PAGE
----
Some staff members of the troubled city-run animal shelter in Memphis have had ties with dogfighting rings, an outside study of the shelter concludes.
The review of operations at the Memphis Animal Shelter, conducted by a Rotary Club committee, concludes that the city has an “attitude that animals are disposable,” that employees have operated outside the rules, that record-keeping is poor, and that little screening of potential adopters takes place.
It names no names, but the report does seem to infer that some employees at the shelter served to supply dogfighting operations with pit bulls:
“The vast majority of dogs brought in to the shelter are pit bulls. Therefore, the potential for criminal activity is very real, and the checks for criminal background must be made. There should be a record of this with each adoption, available for audit,” said the report.
Among employees, the report said, “there remains the clear understanding … that certain individuals are exempt from the rules … The employees at every level, while not willing to say so on the record, will readily volunteer that there has been a relationship between certain individuals and the illicit dogfighting rings in the community.”
The 22-page report was delivered this week to Mayor AC Wharton, according to the Memphis Commercial-Appeal.
The committee also plans to turn the report over to the Shelby County District Attorney General’s Office for further investigation.
The Shelby County Sheriff’s Office raided the shelter in October of 2009, and found abused or neglected animals. Three dogs, including the one pictured atop this post, were so starved and emaciated they didn’t survive.
The shelter’s director Ernest Alexander was fired and, along with veterinarian Angela Middleton and administrative supervisor Tina Quattlebaum, indicted on charges of aggravated cruelty to animals.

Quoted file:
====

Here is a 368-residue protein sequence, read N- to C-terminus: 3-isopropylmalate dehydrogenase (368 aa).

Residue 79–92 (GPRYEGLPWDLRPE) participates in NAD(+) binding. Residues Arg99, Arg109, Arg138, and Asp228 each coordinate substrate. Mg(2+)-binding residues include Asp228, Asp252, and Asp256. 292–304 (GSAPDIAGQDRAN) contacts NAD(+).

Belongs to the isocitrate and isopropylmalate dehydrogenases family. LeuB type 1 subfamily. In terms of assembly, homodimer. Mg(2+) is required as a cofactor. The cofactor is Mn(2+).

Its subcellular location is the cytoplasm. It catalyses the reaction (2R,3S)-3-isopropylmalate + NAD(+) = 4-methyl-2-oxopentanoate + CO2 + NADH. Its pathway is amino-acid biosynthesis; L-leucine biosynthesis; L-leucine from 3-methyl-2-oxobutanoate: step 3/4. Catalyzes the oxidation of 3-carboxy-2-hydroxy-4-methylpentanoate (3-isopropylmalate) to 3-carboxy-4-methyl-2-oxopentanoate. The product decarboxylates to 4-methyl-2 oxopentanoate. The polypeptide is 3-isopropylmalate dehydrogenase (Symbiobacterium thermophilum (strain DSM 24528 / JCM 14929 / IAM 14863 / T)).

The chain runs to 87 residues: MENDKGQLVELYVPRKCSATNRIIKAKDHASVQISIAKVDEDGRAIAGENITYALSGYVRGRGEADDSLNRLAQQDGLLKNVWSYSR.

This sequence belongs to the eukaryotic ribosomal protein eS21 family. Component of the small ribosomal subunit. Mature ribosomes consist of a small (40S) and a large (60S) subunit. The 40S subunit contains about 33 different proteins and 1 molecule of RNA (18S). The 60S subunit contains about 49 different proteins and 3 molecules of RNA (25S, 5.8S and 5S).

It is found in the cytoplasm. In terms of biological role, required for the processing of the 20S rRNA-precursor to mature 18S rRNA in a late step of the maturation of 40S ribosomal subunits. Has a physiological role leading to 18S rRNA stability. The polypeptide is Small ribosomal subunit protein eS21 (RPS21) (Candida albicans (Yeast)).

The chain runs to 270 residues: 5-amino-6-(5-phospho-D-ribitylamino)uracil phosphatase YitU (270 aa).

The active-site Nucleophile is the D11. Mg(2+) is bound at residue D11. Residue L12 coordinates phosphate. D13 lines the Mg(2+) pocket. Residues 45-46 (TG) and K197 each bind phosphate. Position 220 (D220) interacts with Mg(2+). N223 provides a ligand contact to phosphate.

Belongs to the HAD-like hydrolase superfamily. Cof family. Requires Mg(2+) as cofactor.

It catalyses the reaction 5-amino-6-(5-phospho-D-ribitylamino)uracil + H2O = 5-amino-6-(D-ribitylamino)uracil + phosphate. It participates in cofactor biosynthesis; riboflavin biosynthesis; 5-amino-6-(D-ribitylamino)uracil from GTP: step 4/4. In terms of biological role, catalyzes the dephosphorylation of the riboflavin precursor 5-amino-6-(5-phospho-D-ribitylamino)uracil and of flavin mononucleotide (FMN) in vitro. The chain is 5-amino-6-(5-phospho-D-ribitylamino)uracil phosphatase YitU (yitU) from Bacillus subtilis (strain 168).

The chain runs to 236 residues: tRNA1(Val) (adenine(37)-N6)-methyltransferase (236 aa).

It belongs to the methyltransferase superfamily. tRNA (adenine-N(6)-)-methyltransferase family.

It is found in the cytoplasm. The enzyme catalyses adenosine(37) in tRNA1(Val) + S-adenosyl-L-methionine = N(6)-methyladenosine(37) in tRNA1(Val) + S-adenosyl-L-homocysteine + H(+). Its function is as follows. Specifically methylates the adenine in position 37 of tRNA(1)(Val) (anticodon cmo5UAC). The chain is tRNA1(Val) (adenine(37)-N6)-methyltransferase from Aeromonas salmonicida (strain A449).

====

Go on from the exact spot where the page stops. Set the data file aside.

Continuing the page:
This year, another Memphis Animal Services officer was fired after a dog died of heat stroke during the two hours the officer took to pick the dog up and return to the shelter.
The city closed its old shelter this month, and opened the new Memphis Animal Services shelter this week. It’s already full, officials report.
Posted by jwoestendiek November 18th, 2011 under Muttsblog.
Tags: abuse, abused, adoptions, animal services, animal shelter, committee, dogfighting, employees, investigation, memphis, neglect, neglected, pit bulls, rescues, review, rings, rotary club, screening, shelters, staff, starved, study, tennessee
With evidence both anecdotal and scientific showing dogs have the potential to sniff out diabetes — or at least detect the changes that occur when a person is about to have a hypoglycemic attack — a research center in southern England is training dogs to warn diabetic owners when their blood sugar levels fall to dangerously low levels.
As this 2007 video shows, some dogs already have the skill down, but the Cancer and Bio-Detection Dogs research center in Aylesbury, based on recent evidence suggesting a dog’s hyper-sensitive nose can detect impending attacks, is now working to train 17 dogs that will be paired up with diabetic owners.
A survey last December by researchers at Queen’s University Belfast found 65 percent of 212 people with insulin-dependent diabetes reported that their pets had reacted by whining, barking, licking or some other display when they had a hypoglycemic episode, according to Reuters.
“Dogs have been trained to detect certain odors down to parts per trillion, so we are talking tiny, tiny amounts. Their world is really very different to ours,” research center Chief Executive Claire Guest said.